Social Engineering involves psychologically manipulating people into performing
actions or divulging confidential information, such as their password, and as a result
bypassing normal security procedures.
The attacker uses public information from company websites, social media sites, social skills, and human interaction to obtain information about an organization, its computer systems and other information in order to gain access to the network.
The engagement team utilizes a variety of techniques, including email and phone-based deception techniques, to acquire account information that can provide unauthorized access to PHI.
The deception techniques try and convince your employees to divulge confidential access information such as username and password.
In addition, the engagement team attempts to reset passwords by contacting the Help Desk and impersonating an employee.
Does the Help Desk representative validate the caller’s identity by confirming the employee’s full name, employee ID number, and the location where the employee works?
For a terminated employee, is it possible to re-establish network access through deceptive means?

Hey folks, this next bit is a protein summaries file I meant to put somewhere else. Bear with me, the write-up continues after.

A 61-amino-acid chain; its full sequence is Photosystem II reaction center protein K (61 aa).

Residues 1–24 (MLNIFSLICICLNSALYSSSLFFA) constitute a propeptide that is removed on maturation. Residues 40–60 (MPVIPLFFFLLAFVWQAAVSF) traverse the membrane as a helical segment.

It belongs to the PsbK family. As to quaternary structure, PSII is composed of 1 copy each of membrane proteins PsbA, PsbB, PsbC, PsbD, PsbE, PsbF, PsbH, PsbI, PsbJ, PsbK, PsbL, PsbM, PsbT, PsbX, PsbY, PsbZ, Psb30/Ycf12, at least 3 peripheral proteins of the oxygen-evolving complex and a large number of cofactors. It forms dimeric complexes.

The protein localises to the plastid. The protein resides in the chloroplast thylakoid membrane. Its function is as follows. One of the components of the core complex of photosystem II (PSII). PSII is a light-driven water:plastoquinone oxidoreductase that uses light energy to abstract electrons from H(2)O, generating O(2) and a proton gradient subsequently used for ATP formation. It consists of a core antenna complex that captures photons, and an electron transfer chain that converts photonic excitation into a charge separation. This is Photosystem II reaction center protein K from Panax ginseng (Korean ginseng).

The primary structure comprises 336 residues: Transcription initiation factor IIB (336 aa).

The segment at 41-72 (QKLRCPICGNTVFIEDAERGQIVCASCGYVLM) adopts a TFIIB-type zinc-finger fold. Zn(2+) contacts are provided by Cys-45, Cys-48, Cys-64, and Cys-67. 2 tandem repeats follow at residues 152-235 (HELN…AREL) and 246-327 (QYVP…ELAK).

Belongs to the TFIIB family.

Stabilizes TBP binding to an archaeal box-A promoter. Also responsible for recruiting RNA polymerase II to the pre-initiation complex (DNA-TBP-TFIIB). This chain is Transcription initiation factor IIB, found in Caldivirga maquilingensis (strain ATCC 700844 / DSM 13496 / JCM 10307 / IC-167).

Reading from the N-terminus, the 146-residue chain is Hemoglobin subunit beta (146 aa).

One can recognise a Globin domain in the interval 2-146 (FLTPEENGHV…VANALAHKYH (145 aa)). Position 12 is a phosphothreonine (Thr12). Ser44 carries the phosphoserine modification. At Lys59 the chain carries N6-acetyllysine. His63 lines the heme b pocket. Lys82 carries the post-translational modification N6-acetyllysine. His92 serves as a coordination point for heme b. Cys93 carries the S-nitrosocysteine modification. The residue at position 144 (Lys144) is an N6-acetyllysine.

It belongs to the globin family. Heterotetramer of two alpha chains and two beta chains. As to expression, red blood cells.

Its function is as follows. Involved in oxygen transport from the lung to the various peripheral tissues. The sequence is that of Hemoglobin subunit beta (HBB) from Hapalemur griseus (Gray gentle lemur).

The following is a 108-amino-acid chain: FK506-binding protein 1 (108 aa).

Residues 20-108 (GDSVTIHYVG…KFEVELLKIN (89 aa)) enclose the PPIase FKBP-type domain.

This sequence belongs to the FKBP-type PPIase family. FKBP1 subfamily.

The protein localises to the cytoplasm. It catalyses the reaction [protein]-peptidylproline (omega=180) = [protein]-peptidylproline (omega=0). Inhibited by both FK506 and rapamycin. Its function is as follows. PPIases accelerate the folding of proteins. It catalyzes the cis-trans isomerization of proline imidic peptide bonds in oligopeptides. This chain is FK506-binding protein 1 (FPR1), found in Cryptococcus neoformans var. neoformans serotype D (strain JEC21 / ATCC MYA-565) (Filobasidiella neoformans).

Does the Help Desk refer callers to the password reset policy to explain why a password reset is not permitted without proper validation of the user’s identity?
Are employees aware of password policies that prohibit the sharing of passwords?
The engagement team can also test the effectiveness of policies and procedures. For example, do employees know who to contact if they experience a security incident or witness suspicious behavior?
Conducting social engineering and phishing exercises helps to reduce the risk and exposure to some of these attacks and helps to determine the effectiveness of the security training and awareness program. Social engineering exercises also help an organization test the effectiveness of their policies and procedures.
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